Last year, Pennsylvania became the first state in the country to pass a Clean Slate Law, automatically sealing certain criminal records via technology. On Friday, June 28th, the law went into effect and the process of sealing records officially began. Courts have until June 27, 2020 to seal more than 30 million records automatically, without the filing of any petitions to do so.
Not all criminal records will be sealed. The Clean Slate Law does not allow for the sealing of more serious crimes, such as firearms charges, sex assaults, homicide, child endangerment, and other violent offenses. The records that will be automatically sealed include:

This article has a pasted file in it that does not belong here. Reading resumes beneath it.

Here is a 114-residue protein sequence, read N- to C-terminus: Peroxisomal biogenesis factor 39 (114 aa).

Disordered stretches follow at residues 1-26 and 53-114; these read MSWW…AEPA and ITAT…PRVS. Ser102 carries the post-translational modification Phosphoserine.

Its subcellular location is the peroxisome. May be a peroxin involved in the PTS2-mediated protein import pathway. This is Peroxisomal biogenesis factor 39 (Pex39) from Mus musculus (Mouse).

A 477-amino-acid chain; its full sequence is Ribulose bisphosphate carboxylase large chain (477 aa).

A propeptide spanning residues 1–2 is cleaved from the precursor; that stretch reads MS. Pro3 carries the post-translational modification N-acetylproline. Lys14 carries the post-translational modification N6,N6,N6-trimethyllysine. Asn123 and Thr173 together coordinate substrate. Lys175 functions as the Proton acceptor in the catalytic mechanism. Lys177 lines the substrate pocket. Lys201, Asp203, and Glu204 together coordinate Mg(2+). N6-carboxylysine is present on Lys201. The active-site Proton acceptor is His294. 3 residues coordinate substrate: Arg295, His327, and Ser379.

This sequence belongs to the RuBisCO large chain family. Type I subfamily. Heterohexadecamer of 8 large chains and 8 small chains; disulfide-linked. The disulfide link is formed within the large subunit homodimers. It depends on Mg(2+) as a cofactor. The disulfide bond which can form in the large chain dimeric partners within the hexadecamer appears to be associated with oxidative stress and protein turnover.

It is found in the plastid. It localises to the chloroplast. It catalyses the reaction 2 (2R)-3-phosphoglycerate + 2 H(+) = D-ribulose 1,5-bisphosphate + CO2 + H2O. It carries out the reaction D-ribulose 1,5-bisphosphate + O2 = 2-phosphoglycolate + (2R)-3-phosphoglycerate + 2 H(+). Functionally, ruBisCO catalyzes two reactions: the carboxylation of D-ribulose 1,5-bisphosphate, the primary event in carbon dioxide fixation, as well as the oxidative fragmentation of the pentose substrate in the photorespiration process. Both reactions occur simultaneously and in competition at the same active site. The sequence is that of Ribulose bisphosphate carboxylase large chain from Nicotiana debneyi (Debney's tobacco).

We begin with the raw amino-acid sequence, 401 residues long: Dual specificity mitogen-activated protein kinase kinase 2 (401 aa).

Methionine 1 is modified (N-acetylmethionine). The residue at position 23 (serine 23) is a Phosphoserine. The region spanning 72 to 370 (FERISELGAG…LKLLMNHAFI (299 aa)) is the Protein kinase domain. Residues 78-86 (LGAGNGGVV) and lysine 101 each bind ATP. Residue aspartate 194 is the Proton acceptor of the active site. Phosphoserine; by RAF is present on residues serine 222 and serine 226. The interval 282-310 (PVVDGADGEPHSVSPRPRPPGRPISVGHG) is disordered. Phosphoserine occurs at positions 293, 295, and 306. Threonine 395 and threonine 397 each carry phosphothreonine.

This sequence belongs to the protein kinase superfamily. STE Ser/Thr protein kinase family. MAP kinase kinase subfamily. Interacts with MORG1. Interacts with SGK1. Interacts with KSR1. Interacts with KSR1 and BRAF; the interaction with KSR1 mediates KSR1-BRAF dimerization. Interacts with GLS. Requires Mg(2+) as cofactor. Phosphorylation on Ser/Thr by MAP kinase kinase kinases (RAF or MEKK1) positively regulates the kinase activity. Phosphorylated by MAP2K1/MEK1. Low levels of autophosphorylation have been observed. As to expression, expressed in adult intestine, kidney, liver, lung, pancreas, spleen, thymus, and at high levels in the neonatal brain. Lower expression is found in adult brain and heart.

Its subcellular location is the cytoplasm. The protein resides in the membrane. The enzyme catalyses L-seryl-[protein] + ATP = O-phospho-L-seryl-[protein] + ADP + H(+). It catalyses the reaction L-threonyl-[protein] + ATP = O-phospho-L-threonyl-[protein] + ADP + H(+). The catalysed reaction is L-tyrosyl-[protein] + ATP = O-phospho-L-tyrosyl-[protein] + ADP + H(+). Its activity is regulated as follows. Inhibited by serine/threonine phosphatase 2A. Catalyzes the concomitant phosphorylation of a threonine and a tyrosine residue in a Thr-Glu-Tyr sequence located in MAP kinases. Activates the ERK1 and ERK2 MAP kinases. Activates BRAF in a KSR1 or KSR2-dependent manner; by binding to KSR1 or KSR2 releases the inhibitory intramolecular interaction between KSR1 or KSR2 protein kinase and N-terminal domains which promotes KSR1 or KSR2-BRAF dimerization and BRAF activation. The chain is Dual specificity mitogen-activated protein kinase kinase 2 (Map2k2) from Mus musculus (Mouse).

- charges that were dropped;
- where individuals were found not guilty;
- summary offenses and second or third-degree (nonviolent) misdemeanors that resulted in a sentence of less than two years (most retail thefts and 1st time DUIs) that occurred more than 10 years ago; and
- other nonviolent crimes that occurred more than 10 years ago.
Even if a person does not qualify for the automatic sealing process, those convicted of some first-degree misdemeanors may petition the courts to have their records sealed under the law. The person cannot have any convictions in the last 10 years and must have fully paid all their court-ordered fines.